University of California unveils proposal for new sexual assault policies

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The University of California has outlined a proposal for a univerity-wide sexual assault policy that would require trained sexual assault investigators and mandatory training for students, faculty and staff.

U.C. President Janet Napolitano said the university system wants to become the national leader in preventing and combating sexual violence and sexual assault.

The plan would also create an advocate’s office - something California Democrat Barbara Boxer had urged California universities to do. She said assault victims who come forward need help in navigating the legal and administrative process, "and just having a friend to stand with her or him."

While all 10 campuses have systems already in place to "educate, prevent and respond to sexual violence," the proposal said it's meant to address "gaps and inconsistencies" in them. It does not say how much it would cost. 

The policy will  be rolled out in phases over the next year, starting in January with the creation of a confidential advocacy office, a website, and a response team model that will be used at all campuses. The task force that drew up the recommendations will present a second report to implement the other parts of the plan, though there's no word when that will happen.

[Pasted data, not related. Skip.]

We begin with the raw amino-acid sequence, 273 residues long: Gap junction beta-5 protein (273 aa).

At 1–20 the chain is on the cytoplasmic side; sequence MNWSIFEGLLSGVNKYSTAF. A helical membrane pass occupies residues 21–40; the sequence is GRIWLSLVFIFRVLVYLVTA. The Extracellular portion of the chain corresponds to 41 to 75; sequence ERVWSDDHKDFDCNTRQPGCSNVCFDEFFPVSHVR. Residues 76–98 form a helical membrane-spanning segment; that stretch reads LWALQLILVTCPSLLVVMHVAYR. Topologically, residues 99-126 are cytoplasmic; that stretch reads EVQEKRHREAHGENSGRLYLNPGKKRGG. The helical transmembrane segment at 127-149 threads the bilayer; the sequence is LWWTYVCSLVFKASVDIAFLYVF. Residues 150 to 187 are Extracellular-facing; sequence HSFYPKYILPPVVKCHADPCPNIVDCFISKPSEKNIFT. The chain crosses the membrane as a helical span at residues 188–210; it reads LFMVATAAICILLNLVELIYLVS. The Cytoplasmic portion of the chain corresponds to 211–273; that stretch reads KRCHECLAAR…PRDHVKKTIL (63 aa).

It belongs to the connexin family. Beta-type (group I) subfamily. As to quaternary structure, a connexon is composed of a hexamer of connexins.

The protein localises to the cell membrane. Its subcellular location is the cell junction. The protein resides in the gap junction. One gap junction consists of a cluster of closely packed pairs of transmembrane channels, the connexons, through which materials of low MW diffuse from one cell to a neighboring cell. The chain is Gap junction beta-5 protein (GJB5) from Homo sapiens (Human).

Boxer and Congresswoman Susan Davis (D-San Diego) introduced a measure this summer requiring any college taking federal dollars to designate a campus advocate for both prevention and response to sexual assault. Both the House and Senate measures await committee hearings.

Boxer wrote to Napolitano and the head of all other California colleges last month, urging them to voluntarily create an advocate’s office in the meantime.

The Boxer/Davis bill does not include funding.

A March "campus climate" survey by the UC found  7% of Berkeley undergraduates experienced "unwanted sexual contact in the past five years."

Last month, the U.S. Department of Education confirmed it was investigating how UCLA handles sexual misconduct cases. Seventy five other universities or colleges are under federal investigation for their sexual assault policies and practices as possible violations of Title IX, which outlaws sexual discrimination in education.